In re Estate of Haviland, 177 Wn.2d 68 (Wash. Sup. Ct. 2013)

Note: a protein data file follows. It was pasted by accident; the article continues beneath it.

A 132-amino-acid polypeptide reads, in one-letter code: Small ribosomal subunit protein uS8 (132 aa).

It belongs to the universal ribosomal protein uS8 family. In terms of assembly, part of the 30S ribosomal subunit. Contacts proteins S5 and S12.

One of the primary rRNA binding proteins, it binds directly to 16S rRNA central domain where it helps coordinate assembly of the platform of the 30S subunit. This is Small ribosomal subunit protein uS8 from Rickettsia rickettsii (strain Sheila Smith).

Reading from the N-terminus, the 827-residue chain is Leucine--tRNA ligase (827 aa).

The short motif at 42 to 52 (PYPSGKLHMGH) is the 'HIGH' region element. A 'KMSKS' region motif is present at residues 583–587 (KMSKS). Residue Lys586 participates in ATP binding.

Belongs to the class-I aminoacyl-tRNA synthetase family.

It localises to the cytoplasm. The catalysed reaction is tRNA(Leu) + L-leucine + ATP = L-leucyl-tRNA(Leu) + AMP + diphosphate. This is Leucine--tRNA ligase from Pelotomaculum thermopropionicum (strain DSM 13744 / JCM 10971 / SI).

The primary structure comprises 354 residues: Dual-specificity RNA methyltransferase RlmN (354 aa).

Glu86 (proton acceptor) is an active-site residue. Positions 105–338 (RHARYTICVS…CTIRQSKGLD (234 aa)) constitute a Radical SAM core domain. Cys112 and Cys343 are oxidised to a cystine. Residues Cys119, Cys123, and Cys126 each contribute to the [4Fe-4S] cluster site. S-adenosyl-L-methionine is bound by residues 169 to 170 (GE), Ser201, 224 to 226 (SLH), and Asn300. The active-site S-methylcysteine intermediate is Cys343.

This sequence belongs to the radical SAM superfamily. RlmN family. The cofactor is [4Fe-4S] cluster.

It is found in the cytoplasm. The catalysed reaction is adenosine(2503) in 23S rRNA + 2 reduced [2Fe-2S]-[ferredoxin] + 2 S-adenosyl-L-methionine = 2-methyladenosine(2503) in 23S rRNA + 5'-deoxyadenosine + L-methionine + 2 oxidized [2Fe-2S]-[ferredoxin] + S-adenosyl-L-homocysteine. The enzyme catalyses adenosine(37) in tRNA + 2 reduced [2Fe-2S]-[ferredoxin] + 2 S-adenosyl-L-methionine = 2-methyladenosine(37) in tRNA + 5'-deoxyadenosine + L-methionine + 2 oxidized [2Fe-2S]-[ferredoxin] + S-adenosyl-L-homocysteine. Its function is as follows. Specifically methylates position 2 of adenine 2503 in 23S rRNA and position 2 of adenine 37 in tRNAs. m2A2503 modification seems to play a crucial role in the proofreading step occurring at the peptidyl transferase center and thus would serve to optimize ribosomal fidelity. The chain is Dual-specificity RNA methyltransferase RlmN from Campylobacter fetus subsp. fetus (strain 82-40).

(will contest case; while will being contested, state (WA) legislature amended slayer statutes to disinherit persons who financially abuse vulnerable adults; estate administrator sought trial court determination concerning disinheritance of decedent's second wife whom he married in 1997 when he was 85 (decedent remarried after first wife died in 1993); second wife 50 years younger than decedent; decedent agreed before marriage to pay second wife $100,000 toward her education and another $300,000 to $350,000 as a "nest egg"; decedent's will left entire probate estate to second wife except for $55,000; decedent's children given right of first refusal to certain real estate if second wife decided to sell it; decedent also named second wife as a personal representative and amended his trust for second wife's benefit and transferred securities to her along with large cash gifts to her family members and transferring funds from couple's joint checking account to second wife's personal account; record unclear as to whether decedent suffered dementia at time will signed in 2006 (at age 94); decedent's children challenged will on testamentary capacity grounds; trial court invalidated will as product of undue influence; appellate court affirmed; slayer statute then amended (approximately one year after decedent's death) and trial court refused to apply the changes retroactively; that finding reversed on appeal and case remanded to determine whether trial court's findings of financial exploitation sufficient to determine if second wife abuser under statute; issue in present case is whether second wife is financial abuser under statute and not entitled to benefit under decedent's will; statute effective in July of 2009, but purpose of statute is to bar distribution of property to financial abuser; triggering event of application of statute is attempt by abuser to receive property or benefit from estate of abused person; before probate, second wife did not have vested right to inheritance so no retroactive effect of statute because second wife's interests only vested upon completion of probate; no violation of ex post facto clause of U.S. Constitution; dissent believed intent of legislature in amending slayer statute was to bar elder abuse rather than disinherit unworthy heirs). 

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